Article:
I have been looking over my own small garden, thinking ruefully that it does look drab. A winter garden can easily enough be a showplace, a treat for all the senses. It was a real revelation to me when we visited the RHS garden at Wisley shortly before Christmas, and saw their winter garden. Alternatively, I could have a winter wildlife garden. Stonehouse has a small winter wildlife garden situated by the London bound platform of the Stonehouse railway station. It is designed and planted and maintained by the Stonehouse Gardening Club.
The Sensuous Winter garden: At the RHS garden at Wisley, seed heads that look like patches of dark crushed velvet have been left on tall winter-blackened sedums, to provide striking counterpoint to showy, arching grasses that have dried to shades of gold or bronze in the winter, and which sport feathery seed heads that sway and rustle. That combination of plants and grasses is something I can replicate in my own garden to good effect.
Thrumming, rustling and clacking sounds complement the visual display of a well-designed winter garden, and are often accompanied by the heady scents of winter flowering bushes. In one section of the Wisley garden, reeds with strange shaped heads perform as wind instruments as well as percussion, in harmony with the music of softer silken voiced grasses. My own garden, alas, is sodden and brown and far from appealing, but I have learned from the RHS, and mean to design a winter garden that delights the senses. Or I could have a winter wildlife garden.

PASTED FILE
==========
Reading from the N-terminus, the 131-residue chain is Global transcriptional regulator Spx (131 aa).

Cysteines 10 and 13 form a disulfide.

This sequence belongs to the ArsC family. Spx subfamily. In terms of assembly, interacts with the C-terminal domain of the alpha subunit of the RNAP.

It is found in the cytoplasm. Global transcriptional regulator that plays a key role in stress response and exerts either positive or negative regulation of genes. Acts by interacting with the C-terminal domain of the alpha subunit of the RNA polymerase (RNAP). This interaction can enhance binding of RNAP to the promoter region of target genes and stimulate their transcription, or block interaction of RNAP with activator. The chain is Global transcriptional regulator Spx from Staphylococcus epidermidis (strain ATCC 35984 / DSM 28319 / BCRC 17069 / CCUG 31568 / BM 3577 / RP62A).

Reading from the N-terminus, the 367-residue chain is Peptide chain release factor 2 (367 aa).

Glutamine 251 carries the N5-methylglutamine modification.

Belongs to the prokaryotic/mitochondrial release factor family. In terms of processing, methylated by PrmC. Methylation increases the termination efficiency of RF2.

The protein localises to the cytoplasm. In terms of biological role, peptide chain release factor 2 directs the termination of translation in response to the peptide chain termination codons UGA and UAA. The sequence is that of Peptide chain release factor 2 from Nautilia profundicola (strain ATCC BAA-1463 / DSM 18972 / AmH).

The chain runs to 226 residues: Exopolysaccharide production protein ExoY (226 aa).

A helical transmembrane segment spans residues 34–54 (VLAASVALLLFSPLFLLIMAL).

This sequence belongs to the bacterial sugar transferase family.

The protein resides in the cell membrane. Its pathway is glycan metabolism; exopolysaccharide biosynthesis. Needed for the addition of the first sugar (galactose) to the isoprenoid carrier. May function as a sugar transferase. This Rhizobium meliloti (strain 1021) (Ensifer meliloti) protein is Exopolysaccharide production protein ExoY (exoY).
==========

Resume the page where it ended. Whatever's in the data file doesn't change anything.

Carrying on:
The Winter Wildlife Garden: The Stonehouse Gardening Club garden is a public garden, but the same plants can be successfully used in the home garden. The planting scheme was suggested by Austen Perkins, horticulturist and member of the Stonehouse Gardening Club. He and other Stonehouse Gardening Clubmembers planted mahonia, vibernum, winter honeysuckle, and other winter flowering shrubs to provide berries, winter nectar and shelter for birds, insects and other small wildlife throughout the year. In addition, stalks which are cut down in autumn, such as the Michaelmas daisies, are left in clumps by the wall to provide winter habitat.
The incentive for the Stonehouse Gardening Club was to contribute to the success of Stonehouse in Bloom. Stonehouse Gardening Club volunteers sow wildflower seeds and have planted herbaceous plants for a summer show as well, but the gardening club’s focus is on providing food and shelter for birds, insects and small mammals in winter, when there is so little available. Whenever there is sunshine, the flowers are covered in bees and other insects.
The Stonehouse Gardening Club like to think the garden also brings some pleasure to people passing by, or just waiting for trains. For instance, the showy mahonia flowering at the moment is a visually appealing and highly scented delight to all passers-by, and its luscious purple bead like seeds will be relished by blackbirds when the flowers are over.
Stonehouse Gardening Club’s Winter Wildlife Garden:
Words by Elizabeth Goddard and Cherry Foster